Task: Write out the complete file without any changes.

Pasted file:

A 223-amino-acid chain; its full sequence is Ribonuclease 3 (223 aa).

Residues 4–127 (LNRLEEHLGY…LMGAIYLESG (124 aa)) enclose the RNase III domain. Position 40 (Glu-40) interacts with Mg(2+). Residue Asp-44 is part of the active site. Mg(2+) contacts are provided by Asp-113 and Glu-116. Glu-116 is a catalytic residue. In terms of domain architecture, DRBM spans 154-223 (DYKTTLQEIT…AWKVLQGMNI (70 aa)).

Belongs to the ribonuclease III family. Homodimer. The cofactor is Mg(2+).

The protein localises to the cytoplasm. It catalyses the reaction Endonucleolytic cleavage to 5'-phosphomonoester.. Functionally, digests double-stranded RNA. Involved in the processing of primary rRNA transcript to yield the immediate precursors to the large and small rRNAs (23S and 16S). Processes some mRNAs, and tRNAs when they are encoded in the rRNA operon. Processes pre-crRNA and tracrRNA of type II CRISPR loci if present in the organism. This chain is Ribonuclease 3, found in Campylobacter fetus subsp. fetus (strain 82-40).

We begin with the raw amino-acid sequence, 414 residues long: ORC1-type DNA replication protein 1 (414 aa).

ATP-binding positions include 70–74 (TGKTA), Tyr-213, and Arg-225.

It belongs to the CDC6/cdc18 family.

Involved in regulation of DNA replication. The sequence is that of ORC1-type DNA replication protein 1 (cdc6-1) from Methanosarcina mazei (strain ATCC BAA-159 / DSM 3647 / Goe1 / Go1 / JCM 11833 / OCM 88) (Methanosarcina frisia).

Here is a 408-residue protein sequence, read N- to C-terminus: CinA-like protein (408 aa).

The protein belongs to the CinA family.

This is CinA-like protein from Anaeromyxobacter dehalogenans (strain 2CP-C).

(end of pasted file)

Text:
A 223-amino-acid chain; its full sequence is Ribonuclease 3 (223 aa).

Residues 4–127 (LNRLEEHLGY…LMGAIYLESG (124 aa)) enclose the RNase III domain. Position 40 (Glu-40) interacts with Mg(2+). Residue Asp-44 is part of the active site. Mg(2+) contacts are provided by Asp-113 and Glu-116. Glu-116 is a catalytic residue. In terms of domain architecture, DRBM spans 154-223 (DYKTTLQEIT…AWKVLQGMNI (70 aa)).

Belongs to the ribonuclease III family. Homodimer. The cofactor is Mg(2+).

The protein localises to the cytoplasm. It catalyses the reaction Endonucleolytic cleavage to 5'-phosphomonoester.. Functionally, digests double-stranded RNA. Involved in the processing of primary rRNA transcript to yield the immediate precursors to the large and small rRNAs (23S and 16S). Processes some mRNAs, and tRNAs when they are encoded in the rRNA operon. Processes pre-crRNA and tracrRNA of type II CRISPR loci if present in the organism. This chain is Ribonuclease 3, found in Campylobacter fetus subsp. fetus (strain 82-40).

We begin with the raw amino-acid sequence, 414 residues long: ORC1-type DNA replication protein 1 (414 aa).

ATP-binding positions include 70–74 (TGKTA), Tyr-213, and Arg-225.

It belongs to the CDC6/cdc18 family.

Involved in regulation of DNA replication. The sequence is that of ORC1-type DNA replication protein 1 (cdc6-1) from Methanosarcina mazei (strain ATCC BAA-159 / DSM 3647 / Goe1 / Go1 / JCM 11833 / OCM 88) (Methanosarcina frisia).

Here is a 408-residue protein sequence, read N- to C-terminus: CinA-like protein (408 aa).

The protein belongs to the CinA family.

This is CinA-like protein from Anaeromyxobacter dehalogenans (strain 2CP-C).